It was cold and windy, scarcely the day to take a walk on that long beach Everything was withdrawn as far as possible, indrawn: the tide far out, the ocean shrunken, seabirds in ones or twos. The rackety, icy, offshore wind numbed our faces on one side; disrupted the formation of a lone flight of Canada geese; and blew back the low, inaudible rollers in upright, steely mist.
The sky was darker than the water --it was the color of mutton-fat jade. Along the wet sand, in rubber boots, we followed a track of big dog-prints (so big they were more like lion-prints). Then we came on lengths and lengths, endless, of wet white string, looping up to the tide-line, down to the water, over and over. Finally, they did end: a thick white snarl, man-size, awash, rising on every wave, a sodden ghost, falling back, sodden, giving up the ghost... A kite string?--But no kite.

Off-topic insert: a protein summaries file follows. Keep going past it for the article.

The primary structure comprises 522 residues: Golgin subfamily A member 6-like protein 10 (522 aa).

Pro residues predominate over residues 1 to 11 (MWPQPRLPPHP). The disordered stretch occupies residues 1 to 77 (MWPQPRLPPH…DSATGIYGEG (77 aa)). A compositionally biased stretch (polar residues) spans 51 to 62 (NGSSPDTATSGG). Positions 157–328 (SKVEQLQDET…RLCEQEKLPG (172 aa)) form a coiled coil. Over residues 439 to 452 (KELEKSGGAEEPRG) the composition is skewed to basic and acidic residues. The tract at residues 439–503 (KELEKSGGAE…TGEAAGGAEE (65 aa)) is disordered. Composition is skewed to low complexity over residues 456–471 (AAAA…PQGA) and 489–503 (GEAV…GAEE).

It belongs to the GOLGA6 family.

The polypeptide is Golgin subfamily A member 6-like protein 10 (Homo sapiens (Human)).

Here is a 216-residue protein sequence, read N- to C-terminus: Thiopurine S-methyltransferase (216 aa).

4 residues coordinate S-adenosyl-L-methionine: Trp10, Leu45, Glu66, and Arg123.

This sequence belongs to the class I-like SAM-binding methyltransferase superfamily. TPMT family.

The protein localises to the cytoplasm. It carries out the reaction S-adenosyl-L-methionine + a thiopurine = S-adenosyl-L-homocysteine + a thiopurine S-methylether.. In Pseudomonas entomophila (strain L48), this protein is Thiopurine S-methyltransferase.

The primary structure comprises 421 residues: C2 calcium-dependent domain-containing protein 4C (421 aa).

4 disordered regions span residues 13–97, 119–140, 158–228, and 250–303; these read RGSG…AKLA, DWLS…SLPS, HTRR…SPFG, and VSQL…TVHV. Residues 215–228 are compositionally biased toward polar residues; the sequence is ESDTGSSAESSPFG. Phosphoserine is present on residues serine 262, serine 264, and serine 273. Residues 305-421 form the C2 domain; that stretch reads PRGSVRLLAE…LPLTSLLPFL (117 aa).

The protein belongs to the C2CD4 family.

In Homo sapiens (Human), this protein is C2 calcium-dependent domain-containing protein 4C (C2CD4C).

On the way back our faces froze on the other side. The sun came out for just a minute. For just a minute, set in their bezels of sand, the drab, damp, scattered stones were multi-colored, and all those high enough threw out long shadows, individual shadows, then pulled them in again. They could have been teasing the lion sun, except that now he was behind them --a sun who'd walked the beach the last low tide, making those big, majestic paw-prints, who perhaps had batted a kite out of the sky to play with.